There's an old roll of cotton string hanging around in the junk drawer in the kitchen - bought at a hardware store in Colorado over 20 years ago, made it through a couple moves, used for a ton of stuff over the years, and now it's almost gone. Technically (but how technical can you get with string?), it's probably more properly called twine, 8 ply - eight smaller threads twisted together - very simple yet strong. One thing that's changed over time, due to being tossed around in the drawer and sometimes left outside, is that the string is getting kind of "fuzzy".
In a back corner of a guitar parts bin, there was a broken single coil pickup. I can't remember what model of guitar it came out of, but when I replaced it for a friend, I tossed it into the bin and forgot about it. The coil is taller than a Strat pickup, with flat top Alnico magnets and unusual scalloped mounting flanges. It has a whole lot of wire wound around the magnets, and back in the 1970s it was probably hotter than most other pickups.
Old dead pickup, old almost used up roll of string... Sounds like the ingredients for another experimental science project. I wrapped a layer of string around the coil; toward the top, you can see where I started the string wind, and some of the red-colored coil wire wrap is peeking out:
Wanted to do at least two wraps of string, but the magnet wire was wound very close to maximum capacity between the coil formers (bobbin, flatwork, whatever). Next, some amber shellac was brushed on liberally over the string, and allowed to dry for a couple of hours. Then, another application of shellac, and the pickup sat overnight.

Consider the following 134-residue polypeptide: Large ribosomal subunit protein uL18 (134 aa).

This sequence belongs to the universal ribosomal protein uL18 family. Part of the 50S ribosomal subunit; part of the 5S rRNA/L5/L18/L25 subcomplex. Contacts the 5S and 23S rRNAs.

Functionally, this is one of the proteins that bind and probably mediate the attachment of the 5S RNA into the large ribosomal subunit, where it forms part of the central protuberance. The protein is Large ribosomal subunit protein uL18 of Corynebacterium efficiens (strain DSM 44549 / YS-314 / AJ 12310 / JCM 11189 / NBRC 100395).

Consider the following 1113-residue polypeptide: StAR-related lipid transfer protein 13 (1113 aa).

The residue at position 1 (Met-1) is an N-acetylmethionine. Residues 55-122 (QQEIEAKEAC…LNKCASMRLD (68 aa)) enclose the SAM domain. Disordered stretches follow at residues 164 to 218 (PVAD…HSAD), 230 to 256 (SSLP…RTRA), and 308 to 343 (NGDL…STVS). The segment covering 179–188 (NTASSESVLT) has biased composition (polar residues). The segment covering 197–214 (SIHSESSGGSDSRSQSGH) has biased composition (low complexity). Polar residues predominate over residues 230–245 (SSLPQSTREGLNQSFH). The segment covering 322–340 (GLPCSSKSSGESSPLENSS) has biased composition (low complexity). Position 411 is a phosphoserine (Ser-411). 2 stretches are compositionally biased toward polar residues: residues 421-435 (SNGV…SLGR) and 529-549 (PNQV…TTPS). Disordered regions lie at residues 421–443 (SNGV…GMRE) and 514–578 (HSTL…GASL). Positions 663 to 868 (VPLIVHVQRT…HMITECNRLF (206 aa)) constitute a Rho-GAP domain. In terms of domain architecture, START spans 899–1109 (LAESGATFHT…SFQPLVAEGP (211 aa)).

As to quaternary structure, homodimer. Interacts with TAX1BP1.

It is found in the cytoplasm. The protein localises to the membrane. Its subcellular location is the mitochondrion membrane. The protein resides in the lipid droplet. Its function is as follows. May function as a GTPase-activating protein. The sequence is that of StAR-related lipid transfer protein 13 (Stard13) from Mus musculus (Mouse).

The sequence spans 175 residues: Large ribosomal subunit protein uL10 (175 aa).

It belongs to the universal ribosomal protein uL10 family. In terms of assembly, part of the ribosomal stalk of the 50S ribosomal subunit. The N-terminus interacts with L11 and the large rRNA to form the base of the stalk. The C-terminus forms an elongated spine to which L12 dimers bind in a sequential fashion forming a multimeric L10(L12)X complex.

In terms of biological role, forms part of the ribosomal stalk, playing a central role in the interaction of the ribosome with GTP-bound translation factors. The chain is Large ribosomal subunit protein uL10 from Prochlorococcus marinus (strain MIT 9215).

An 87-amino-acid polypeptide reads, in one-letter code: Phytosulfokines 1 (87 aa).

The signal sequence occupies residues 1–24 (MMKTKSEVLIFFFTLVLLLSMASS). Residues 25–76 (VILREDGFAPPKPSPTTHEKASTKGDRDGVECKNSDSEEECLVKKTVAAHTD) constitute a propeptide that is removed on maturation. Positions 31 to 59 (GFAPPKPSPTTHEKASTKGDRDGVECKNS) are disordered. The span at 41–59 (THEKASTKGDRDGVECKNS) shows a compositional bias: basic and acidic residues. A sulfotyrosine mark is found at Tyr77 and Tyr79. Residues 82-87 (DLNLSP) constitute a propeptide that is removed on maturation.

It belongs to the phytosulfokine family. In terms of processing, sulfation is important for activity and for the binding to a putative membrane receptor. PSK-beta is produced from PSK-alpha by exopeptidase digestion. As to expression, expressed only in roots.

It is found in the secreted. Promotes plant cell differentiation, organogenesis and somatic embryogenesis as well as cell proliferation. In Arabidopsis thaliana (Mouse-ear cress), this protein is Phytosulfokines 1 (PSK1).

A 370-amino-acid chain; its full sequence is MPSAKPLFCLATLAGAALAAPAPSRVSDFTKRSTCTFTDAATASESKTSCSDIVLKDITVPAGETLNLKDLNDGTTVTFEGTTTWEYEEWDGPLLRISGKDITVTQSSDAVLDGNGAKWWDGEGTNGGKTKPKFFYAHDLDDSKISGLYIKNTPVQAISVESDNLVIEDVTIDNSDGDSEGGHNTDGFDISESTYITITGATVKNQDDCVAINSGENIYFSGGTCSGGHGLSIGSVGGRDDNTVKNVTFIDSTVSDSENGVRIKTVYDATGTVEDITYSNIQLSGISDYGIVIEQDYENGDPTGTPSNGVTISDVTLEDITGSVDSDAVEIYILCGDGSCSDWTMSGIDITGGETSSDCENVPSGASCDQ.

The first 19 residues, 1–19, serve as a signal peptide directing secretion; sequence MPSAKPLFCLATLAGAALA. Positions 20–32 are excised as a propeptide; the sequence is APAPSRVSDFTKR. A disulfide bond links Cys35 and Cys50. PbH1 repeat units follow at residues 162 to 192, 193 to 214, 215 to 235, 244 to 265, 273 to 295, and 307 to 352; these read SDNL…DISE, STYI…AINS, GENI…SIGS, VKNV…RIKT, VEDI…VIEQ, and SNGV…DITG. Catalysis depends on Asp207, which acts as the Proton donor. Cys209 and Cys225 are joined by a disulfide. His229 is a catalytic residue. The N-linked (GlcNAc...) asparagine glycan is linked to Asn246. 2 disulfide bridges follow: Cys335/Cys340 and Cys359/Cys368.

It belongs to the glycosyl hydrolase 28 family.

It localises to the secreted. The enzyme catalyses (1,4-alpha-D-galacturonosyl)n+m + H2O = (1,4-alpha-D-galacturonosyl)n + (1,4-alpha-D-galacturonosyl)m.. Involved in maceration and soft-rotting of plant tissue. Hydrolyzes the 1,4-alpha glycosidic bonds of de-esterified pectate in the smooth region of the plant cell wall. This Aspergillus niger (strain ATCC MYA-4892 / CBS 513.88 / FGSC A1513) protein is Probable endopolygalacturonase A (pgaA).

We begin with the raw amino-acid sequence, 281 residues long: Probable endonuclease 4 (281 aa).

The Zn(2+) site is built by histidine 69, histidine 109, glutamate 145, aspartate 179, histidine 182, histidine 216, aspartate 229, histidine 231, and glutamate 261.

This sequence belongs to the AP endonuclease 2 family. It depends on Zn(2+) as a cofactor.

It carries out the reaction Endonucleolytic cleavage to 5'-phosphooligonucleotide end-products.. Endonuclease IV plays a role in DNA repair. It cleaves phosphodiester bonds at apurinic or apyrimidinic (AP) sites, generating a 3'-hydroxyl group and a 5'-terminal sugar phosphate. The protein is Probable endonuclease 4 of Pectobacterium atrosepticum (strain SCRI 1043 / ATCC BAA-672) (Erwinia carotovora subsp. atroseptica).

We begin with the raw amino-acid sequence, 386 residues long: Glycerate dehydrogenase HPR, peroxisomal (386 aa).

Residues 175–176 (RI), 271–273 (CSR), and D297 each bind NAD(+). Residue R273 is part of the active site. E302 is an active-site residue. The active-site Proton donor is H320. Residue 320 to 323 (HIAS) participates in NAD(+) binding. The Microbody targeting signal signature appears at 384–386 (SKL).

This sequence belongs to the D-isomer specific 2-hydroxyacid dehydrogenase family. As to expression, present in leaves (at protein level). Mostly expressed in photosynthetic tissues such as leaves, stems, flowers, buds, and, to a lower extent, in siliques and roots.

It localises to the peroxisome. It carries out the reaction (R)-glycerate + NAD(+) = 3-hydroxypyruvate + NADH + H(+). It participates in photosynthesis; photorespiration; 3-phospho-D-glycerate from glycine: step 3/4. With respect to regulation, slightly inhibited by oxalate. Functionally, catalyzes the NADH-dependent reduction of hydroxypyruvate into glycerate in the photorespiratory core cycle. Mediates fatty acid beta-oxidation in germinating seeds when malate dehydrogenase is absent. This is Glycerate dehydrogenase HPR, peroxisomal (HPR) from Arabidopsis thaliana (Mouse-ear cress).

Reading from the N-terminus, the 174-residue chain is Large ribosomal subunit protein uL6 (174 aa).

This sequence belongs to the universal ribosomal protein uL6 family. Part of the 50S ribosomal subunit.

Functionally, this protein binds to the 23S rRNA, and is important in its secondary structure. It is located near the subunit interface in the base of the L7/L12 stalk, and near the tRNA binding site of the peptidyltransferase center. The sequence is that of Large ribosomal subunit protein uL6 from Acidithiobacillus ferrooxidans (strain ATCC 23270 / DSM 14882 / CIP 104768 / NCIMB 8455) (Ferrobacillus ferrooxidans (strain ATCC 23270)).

Looks pretty cool. Although the shellac still has a wet appearance, it's actually quite dry, and the whole layer of shellacked string has glued itself together into a solid and very hard protective shell around the coil windings. If this pickup ever got rewound, it would need some protection, since it's too large to fit under a Strat style cover. Now, I'll consider having this old unknown pickup salvaged, and do the shellacked string thing over again.
Somewhere in the distant past I've seen a transformer that had a similar appearance; maybe in some antique military electronic piece from the 1920s (?). In any case, as an experiment it was at least a cosmetic success. Whether or not the hardened shellac has any tonal advantage or makes horrible squeals at high volumes, won't be known until it gets repeated on a working pickup.
Yes, we have achieved success with dead material; now it's time to see what happens when we experiment on a living subject - alive, I tell you, alive!!!
* * *
Credit to James Whale and Colin Clive, and Boris Karloff's hand. Unseen off camera, Terri Garr gazes adoringly at the Doctor, a quizzical look on her lovely face - no wait, that's another movie.